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Global Citizenship Education in Post-Secondary Institutions

Theories, Practices, Policies- Foreword by Indira V. Samarasekera

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Edited By Lynette Shultz, Ali A. Abdi and George H. Richardson

Drawing on critical pedagogy, post-colonial analysis, hermeneutic interpretation, and reconceptualist curriculum frameworks, the twenty chapters in this edited collection address, from interrelated perspectives, a gap in the scholarly literature on the theory, practice, and policy of global citizenship and global citizenship education. The book provides readers with analyses and interpretations of the existing state of global citizenship education in post-secondary institutions, and stimulates discussion about the field at a time when there is an intense debate about the current drive to «internationalize» tertiary education and the role global citizenship education should play in that process. International and interdisciplinary in its examination of post-secondary global citizenship education, the book will be useful in courses that focus on policy formation, curriculum development and theorizing in the field.

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11. The Question of the “Other” in Global Citizenship Education: A Postcolonial Analysis of Telling Case Studies in England Vanessa Andreotti 140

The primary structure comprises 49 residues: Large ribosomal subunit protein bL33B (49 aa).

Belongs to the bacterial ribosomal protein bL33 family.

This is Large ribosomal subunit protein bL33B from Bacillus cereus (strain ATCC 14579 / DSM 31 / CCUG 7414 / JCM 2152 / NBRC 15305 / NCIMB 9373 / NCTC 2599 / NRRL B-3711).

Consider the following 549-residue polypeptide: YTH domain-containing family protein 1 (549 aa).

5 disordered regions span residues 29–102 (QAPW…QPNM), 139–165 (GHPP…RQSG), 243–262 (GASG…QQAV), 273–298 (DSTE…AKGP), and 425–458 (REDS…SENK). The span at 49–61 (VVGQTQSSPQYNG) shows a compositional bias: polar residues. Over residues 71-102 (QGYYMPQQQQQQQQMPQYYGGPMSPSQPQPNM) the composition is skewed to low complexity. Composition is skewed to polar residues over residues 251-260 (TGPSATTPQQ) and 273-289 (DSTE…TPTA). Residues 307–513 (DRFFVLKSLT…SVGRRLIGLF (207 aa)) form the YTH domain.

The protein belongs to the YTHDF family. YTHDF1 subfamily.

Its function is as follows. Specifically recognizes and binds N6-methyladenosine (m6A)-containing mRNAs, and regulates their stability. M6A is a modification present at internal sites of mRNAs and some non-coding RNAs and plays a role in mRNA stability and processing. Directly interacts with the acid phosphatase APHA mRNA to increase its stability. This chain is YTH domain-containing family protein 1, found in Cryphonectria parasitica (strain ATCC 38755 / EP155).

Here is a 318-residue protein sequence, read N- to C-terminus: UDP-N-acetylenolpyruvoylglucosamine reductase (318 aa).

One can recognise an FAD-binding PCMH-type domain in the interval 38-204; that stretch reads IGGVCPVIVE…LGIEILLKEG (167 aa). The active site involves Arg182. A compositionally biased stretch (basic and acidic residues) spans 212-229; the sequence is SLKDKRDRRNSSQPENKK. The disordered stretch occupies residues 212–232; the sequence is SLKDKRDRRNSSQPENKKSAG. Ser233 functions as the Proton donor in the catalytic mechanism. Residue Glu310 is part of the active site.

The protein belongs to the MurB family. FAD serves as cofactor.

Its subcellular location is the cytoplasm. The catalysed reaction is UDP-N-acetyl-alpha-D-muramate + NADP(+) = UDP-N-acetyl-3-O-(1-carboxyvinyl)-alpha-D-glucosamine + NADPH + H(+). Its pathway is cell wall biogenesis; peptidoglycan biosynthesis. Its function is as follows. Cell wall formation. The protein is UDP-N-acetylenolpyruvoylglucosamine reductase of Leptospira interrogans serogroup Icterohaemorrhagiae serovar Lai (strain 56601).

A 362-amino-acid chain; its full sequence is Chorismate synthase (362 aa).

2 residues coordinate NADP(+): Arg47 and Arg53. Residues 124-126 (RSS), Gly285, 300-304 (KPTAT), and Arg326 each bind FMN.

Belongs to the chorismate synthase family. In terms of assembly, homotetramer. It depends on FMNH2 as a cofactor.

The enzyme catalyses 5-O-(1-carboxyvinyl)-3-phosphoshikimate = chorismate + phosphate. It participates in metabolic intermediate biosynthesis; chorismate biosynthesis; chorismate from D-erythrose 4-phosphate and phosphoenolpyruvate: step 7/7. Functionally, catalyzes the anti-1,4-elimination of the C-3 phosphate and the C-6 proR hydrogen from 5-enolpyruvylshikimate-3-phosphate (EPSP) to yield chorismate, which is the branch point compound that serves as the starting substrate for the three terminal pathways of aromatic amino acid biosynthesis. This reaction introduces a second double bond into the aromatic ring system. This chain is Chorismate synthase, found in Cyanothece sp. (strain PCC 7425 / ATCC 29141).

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CHAPTER 11 The Question of the “Other” in Global Citizenship Education: A Postcolonial Analysis of Telling Case Studies in England Vanessa Andreotti Introduction The concept of “global citizenship” has become prominent in Europe and the Ameri- cas in government, civil society, and educational discourses (Downer, 2003; Richard- son & Blades, 2005; Peters, Blee, & Britton, 2008; Abdi & Shultz, 2008). Different agendas and theoretical frameworks inform such discourses which construct different meanings to the phrase “global citizenship education” that imply different “interven- tion” packages for education. Some of these intervention packages tend to prescribe the adoption of strategies that very often foreclose the complex and contingent nature of the issues and perspectives embedded in global/local processes and events (An- dreotti, 2007; Andreotti & Souza, 2008). Many of these educational practices inadver- tently result in uncritical approaches to global citizenship education where essentialistic, ethnocentric, Eurocentric and imperialistic assumptions are reproduced and not problematised (Andreotti, 2006; Zemach-Bersin, 2007; Jefferess, 2008; Cook, 2008; Stevenson, 2005). This chapter uses postcolonial theory to interrogate three different global citizen- ship education initiatives. It focuses on the potential effects of their embedded dis- courses and interventions on social relations, with particular emphasis on the reinforcement of notions of cultural supremacy in pedagogical processes. In engaging critically with these initiatives, my intention is to attest to the importance of working towards an approach to global citizenship education “otherwise”. I advocate for the creation of pedagogical spaces where learners can engage critically with global and local issues taking complexity, contingency and multiple epistemologies...

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